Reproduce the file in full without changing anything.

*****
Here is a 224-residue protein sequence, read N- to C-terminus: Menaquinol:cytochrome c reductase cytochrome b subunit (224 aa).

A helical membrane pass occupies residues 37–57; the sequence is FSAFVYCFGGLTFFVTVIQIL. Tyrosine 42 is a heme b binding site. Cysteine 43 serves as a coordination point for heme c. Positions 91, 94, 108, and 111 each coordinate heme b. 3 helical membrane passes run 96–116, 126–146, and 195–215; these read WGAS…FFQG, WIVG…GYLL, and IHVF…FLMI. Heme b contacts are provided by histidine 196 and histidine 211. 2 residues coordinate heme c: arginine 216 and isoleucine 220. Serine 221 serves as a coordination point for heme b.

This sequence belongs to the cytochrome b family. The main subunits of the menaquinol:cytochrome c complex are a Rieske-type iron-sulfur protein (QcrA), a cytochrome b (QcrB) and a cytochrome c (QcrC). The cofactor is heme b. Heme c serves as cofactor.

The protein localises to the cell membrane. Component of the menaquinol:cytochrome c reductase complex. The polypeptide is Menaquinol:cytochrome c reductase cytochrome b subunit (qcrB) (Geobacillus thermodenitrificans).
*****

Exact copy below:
Here is a 224-residue protein sequence, read N- to C-terminus: Menaquinol:cytochrome c reductase cytochrome b subunit (224 aa).

A helical membrane pass occupies residues 37–57; the sequence is FSAFVYCFGGLTFFVTVIQIL. Tyrosine 42 is a heme b binding site. Cysteine 43 serves as a coordination point for heme c. Positions 91, 94, 108, and 111 each coordinate heme b. 3 helical membrane passes run 96–116, 126–146, and 195–215; these read WGAS…FFQG, WIVG…GYLL, and IHVF…FLMI. Heme b contacts are provided by histidine 196 and histidine 211. 2 residues coordinate heme c: arginine 216 and isoleucine 220. Serine 221 serves as a coordination point for heme b.

This sequence belongs to the cytochrome b family. The main subunits of the menaquinol:cytochrome c complex are a Rieske-type iron-sulfur protein (QcrA), a cytochrome b (QcrB) and a cytochrome c (QcrC). The cofactor is heme b. Heme c serves as cofactor.

The protein localises to the cell membrane. Component of the menaquinol:cytochrome c reductase complex. The polypeptide is Menaquinol:cytochrome c reductase cytochrome b subunit (qcrB) (Geobacillus thermodenitrificans).